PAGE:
Hi Stephen,

Status isn't really about money. It's about reputation: the approving declarations made by others about us. I think it's very closely-related to certification.

The regularities of education I refer to are those things whose status is clearly agreed: textbooks, timetables, curricula, etc. I don't think this is equivocal - indeed that's the point: it's obvious. For most of us, these entities of education are (at the very least) ostensively defined.

I applaud and appreciate your generosity in you giving your time and efforts. Yet all of us gain status in the things that we do irrespective of whether we get paid for them. Indeed, not getting paid can increase our status. 'Giving' is a sovereign act of the individual.

The question is how do we support those without the means or privilege to increase their status? How do we support them through accessing new opportunities to uphold new responsibilities, commitments and rights? Can this be done online?

I think this is a very important question if we are to take social mobility seriously. Maybe we should organise a new 'experts day' at @boltonuni (or maybe @tallinnuniv) as we did for the PLE ;-) - was talking to @GrahamAttwell and @sebfiedler about this last week... they're keen.

Mark Johnson said...

Hi Tom,

I'm reminded of Bateson who said that to have no theory was a bad theory!

I think the issue with theory is causation. Physical theories and social theories attempt to articulate physical and social causes. Many physical causes (e.g. Gravity) appear 'stable' irrespective of the observer; social causes exist through the agency of all of us including observers. That's not to exclude the social process of constructing theory in the physical sciences, but there is a distinction to be made between the two.

I only learnt recently that Comte's preferred name for his 'sociologie' was 'social physics'. That tells us something about the ambition of early sociology to empirically identify causes! The foundation for the approach was the regularity theory of Hume. Basically, "physical science constructs causes on the basis of regularity; sociology must study social regularity" Enter "statistical correlation" and Bob's your uncle!

There's been plenty of criticism of Hume (not least from Critical Realists who I have a lot of time for) but his position is quite nuanced and subtle (he's not quite the sceptic everyone takes him for).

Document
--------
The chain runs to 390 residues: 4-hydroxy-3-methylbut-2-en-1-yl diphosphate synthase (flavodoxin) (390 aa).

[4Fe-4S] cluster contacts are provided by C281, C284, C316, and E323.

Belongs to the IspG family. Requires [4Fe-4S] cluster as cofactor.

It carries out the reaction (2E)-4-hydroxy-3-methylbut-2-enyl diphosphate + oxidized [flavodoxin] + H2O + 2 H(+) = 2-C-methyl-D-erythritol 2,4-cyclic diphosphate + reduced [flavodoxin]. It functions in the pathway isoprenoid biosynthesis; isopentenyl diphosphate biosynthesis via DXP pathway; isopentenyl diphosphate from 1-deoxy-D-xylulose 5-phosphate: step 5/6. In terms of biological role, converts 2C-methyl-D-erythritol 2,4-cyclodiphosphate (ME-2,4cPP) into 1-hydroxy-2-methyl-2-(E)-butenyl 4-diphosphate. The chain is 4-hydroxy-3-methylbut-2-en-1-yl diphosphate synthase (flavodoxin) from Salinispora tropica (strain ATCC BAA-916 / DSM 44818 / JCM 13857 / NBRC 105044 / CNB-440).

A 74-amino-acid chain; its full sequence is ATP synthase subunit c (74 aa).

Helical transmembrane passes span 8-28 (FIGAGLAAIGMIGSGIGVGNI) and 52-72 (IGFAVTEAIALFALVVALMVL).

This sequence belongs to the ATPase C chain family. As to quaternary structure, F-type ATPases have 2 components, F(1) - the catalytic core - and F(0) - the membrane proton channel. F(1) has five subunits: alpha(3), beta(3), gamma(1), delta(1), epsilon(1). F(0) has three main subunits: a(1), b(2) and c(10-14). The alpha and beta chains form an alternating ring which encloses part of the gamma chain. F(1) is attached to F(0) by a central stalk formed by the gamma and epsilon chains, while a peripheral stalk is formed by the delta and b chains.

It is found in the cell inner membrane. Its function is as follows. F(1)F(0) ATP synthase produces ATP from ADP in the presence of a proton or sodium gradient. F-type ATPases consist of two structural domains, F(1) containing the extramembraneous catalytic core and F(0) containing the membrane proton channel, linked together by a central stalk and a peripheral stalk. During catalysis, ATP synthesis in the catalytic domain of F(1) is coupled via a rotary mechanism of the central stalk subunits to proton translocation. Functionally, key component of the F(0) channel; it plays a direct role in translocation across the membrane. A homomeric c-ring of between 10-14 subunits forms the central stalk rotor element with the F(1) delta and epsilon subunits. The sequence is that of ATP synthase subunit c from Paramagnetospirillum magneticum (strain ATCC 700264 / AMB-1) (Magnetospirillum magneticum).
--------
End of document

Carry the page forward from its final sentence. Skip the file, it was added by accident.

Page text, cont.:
I think regularity is an important starting point for theory. Most learning theory is established in the absence of regularities (or as economist Tony Lawson calls them, demi-regularities), or in the absence of even looking for them. I think this is scientifically inexcusable - but that's not to say its at all easy to think what we might be looking for.

Having said that, the efficacy of "drill and kill" in certain circumstances is not a bad starting point!

Tom said...

Hi Mark,

I wan't arguing against theory, but pushing further your idea that no learning theory can be "right", which I agree with.

I think that many of the learning theories do start from patterns (is this the same as your regularities?). To take an easy one, Piaget proposed a series of stages of development that he argued are always pursued in the same order, and hence determine what and how children can learn. There are similar patterns underneath many (most? all?) learning theories I think, though I can't say that I have checked them all out.

For me a major problem with all the competing learning theories is that they don't really compete as they are incommensurate. They are offering explanations of different things, different parts of the learning process, different ideas about development, ideas around social or individual learning etc etc.

If they really competed then one would be able to posit things that would be explained by one theory, but not by another. But what one finds is that (almost) any behaviour is shoehorned somehow into the theory.

For me, most learning theories are at least as much political statements as they are theories of learning. While they purport to be objective, external theories they so much encapsulate a political position that they have to be treated with extreme caution.

Oh, and hopefully using drill and test in safety training is the exact opposite of drill and kill. But perhaps whales use drill and krill?